STP’s research concluded that the missing 1959 event was a 100-mile Convertible Division race held at Daytona on February 20, 1959.
That didn’t seem to be the difference. Convertibles were not part of the Grand National circuit; they raced in their own league in 1959. Petty finished third in that race. But according to NASCAR statistics, the finish didn’t count on his Grand National record. He won $350 but that, too, did not count. Only the start counted.
No other driver in that 1959 Convertible race was credited with a Grand National start. While Shorty Rollins won the event, it was never recorded on his GN record.
Huh? It was all very illogical.
Perhaps it was all due to NASCAR’s practice of allowing cars from other circuits to participate in a Grand National race. Sometimes, Convertibles raced in what was promoted as a Grand National event. Sometimes, they were Grand American, Grand National East or Winston West competitors.
This was allowed primarily to help tracks that were coming up short on entries. But only Grand National cars could be credited with an actual victory. Others were running for their individual series points.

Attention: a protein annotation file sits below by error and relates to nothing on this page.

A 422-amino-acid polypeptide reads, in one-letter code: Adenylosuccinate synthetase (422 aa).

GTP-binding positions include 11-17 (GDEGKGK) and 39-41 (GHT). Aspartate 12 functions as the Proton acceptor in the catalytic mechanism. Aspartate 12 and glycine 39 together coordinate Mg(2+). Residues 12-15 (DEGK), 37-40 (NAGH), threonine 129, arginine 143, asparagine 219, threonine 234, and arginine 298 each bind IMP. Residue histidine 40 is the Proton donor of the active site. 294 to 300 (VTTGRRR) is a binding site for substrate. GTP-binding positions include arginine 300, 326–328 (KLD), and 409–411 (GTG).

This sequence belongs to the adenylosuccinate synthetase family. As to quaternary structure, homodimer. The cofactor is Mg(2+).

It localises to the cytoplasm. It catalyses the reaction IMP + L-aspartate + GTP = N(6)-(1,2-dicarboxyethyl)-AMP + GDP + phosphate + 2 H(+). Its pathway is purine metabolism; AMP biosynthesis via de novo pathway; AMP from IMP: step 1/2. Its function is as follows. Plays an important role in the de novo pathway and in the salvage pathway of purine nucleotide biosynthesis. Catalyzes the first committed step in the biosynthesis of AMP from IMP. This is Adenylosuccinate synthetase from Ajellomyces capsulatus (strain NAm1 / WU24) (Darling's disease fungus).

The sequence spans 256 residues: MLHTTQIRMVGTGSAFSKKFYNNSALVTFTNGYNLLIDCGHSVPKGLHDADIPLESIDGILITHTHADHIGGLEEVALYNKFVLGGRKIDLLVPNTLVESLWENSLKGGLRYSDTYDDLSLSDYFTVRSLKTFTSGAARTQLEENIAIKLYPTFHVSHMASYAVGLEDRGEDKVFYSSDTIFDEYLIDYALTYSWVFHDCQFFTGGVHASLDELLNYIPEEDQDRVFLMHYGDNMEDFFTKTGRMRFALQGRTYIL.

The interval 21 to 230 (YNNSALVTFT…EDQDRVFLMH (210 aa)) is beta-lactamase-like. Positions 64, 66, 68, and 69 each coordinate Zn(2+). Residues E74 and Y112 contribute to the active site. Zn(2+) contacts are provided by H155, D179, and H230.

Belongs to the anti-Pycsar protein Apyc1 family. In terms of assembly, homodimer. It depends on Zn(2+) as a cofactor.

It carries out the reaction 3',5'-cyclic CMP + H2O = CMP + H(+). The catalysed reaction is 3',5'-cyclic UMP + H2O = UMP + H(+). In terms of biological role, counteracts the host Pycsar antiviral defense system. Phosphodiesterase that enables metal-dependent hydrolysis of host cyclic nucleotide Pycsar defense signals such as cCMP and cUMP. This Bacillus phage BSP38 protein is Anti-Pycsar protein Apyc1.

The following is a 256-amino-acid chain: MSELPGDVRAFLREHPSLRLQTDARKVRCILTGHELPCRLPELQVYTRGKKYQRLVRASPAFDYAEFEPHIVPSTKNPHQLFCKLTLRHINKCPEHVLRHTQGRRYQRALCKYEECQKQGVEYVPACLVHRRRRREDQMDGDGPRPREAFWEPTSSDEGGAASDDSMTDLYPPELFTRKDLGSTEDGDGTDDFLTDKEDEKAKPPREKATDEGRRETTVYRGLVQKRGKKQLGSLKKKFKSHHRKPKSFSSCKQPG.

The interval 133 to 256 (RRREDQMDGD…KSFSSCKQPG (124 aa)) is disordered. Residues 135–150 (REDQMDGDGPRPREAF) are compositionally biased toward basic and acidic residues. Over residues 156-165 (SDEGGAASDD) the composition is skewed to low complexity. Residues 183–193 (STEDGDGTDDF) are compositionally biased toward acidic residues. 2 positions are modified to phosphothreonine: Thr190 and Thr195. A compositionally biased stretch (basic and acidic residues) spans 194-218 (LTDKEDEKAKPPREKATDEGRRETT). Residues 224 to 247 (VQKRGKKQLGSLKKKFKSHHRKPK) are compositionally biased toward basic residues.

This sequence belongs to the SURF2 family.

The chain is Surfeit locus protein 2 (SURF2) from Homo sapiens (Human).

In this 1959 example, none of that applied. Petty raced a convertible in a Convertible Division race. No Grand National cars were entered. Yet Petty was credited with a GN start.
No matter. Ceremonies at Michigan came off without a hitch and what some believed to be Petty’s 999th start was listed as his 1,000th.
In the end, it hardly mattered. Petty retired with 1,184 career starts, tops on the all-time list and 278 more than Ricky Rudd.
Historians and statisticians — of which I am not one — might debate what happened in 1986 to this day. But many are nowhere near as vocal as they are about what happened many years earlier.
In 1971, the Myers Brothers 250 was scheduled for Aug. 6 at Bowman-Gray Stadium in Winston-Salem, N.C. As was NASCAR’s practice, Grand American cars were permitted to compete in the Grand National event due to a shortage of entries.